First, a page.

Clonmacnoise - South Cross High Cross




N 53° 19' 34.14"   W 007° 59' 09.78"

Nearest town


Grid Ref.

N 00923 30656

Map No.


Elevation a.s.l. (m)


Date of visit

Wednesday 20 June 2018

GPS Accuracy (m)

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The South Cross as it appears when accessing the monastic site. The church in the background is Temple Dowling.

Clonmacnoise lies in a meander on the left bank of River Shannon, and it is one of the oldest early Christian settlements in Europe.

St. Ciarán along with Diarmait Uí Cerbaill founded it around 544 and he chose a central site in Ireland, at the crossroads of the main Irish river and the Esker Riada, the geological gravel and sand formation that stretches east-west across Ireland, so that the new monastery could be accessed from everywhere.
It soon became an important centre for studying religion and it attracted scholars and pupils from all over Europe, and grew into a large monastic city. It was also an important centre for craftmanship and trade.

In its best period it had up to 17 churches, but today only 7 of them survive in ruins. Along with these ruins, there are also three crosses and two round towers, one of which attached to a church.

The South Cross is the first thing a visitor sees upon entering the large enclosure of the monastic site.
This cross is a replica, the original one is kept inside the Visitors' Centre for protection, but I think that the replica is getting more weathered than the original one.
Though being a high cross, it doesn't bear any of the typical carvings or biblical scenes as other high crosses do, apart from a crucifixion.

The cross is 2.76 metres tall and stands on a base which is 97 centimetres tall, for a total height of 3.73 metres.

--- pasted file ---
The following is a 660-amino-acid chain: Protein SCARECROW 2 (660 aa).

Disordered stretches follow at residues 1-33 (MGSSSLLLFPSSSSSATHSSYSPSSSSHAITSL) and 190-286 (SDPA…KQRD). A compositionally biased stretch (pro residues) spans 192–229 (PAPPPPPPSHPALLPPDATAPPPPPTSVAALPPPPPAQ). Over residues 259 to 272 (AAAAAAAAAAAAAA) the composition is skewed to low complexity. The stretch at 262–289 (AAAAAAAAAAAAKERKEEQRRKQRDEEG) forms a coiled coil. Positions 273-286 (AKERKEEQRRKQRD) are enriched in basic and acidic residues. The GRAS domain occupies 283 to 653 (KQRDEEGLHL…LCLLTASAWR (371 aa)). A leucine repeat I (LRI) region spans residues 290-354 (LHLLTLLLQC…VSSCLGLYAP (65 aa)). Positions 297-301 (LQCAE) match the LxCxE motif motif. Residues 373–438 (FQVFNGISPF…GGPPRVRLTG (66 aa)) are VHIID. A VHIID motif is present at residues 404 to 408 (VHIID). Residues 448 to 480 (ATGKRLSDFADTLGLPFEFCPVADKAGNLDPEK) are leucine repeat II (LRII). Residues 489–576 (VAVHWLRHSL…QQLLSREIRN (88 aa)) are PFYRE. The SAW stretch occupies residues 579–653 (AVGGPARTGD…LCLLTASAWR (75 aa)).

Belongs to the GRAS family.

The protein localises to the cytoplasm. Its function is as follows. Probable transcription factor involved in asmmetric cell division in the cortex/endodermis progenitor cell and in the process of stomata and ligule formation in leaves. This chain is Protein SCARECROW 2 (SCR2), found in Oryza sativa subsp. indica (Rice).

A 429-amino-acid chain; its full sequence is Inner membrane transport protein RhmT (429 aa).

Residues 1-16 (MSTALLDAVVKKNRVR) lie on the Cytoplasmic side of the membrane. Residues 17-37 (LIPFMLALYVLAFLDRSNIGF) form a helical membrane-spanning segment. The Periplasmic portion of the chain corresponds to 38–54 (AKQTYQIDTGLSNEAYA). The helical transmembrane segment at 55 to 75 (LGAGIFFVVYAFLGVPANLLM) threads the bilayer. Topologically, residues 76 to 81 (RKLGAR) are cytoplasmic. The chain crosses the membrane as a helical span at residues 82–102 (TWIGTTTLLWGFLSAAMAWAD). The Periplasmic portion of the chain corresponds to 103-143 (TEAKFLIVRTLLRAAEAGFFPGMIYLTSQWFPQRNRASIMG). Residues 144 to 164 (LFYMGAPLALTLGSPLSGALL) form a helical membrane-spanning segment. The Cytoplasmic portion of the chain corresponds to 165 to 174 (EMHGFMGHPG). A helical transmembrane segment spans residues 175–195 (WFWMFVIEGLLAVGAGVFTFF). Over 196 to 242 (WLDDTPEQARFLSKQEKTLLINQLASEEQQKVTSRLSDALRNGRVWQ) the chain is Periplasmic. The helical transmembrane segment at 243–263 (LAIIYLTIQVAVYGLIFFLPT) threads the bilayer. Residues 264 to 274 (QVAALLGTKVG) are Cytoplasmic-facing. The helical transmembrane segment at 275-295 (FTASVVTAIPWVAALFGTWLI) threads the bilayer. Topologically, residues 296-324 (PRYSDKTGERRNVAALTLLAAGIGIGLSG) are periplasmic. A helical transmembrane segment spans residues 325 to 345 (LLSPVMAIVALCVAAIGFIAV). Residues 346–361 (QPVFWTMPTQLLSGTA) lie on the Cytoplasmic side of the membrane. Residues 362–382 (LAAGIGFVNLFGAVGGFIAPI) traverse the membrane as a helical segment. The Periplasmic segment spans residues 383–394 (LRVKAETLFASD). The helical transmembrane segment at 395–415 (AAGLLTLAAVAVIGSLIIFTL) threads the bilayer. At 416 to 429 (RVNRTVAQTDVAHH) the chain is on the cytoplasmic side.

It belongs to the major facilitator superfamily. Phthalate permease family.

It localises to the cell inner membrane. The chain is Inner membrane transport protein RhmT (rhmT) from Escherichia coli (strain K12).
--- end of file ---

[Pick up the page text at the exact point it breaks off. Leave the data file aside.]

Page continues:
The arms open at 1.12 metres, the shaft is 44 centimetres wide and 31 centimetres thick.

The west face is the one a visitor sees first. It has five bosses on its head.
The first panel under the head shows a crucifixion. Along with Christ, there are four more figures in this scene. Two small figures sit crouched above Christ's arms.
Two more figures are at the feet of the cross, the one on the left holds a spear and pierces Christ's chest. The other two panels on the west side of the shaft have interlaced patterns.
The east face of the cross has bosses on the head and in the first panel of the shaft. The other two panels have interlaced patterns.
The south side of the cross has interlaced patterns on all panels but the bottom one, where there are four bosses aligned vertically.
The north side has only interlaced motifs.

Animal and human carvings are on the base of the cross, but they are badly worn.

The original cross might date from the 9th or 10th century.

We came to Clonmacnoise for the first time on July 4th, 1994, and again on May 18th, 2002.

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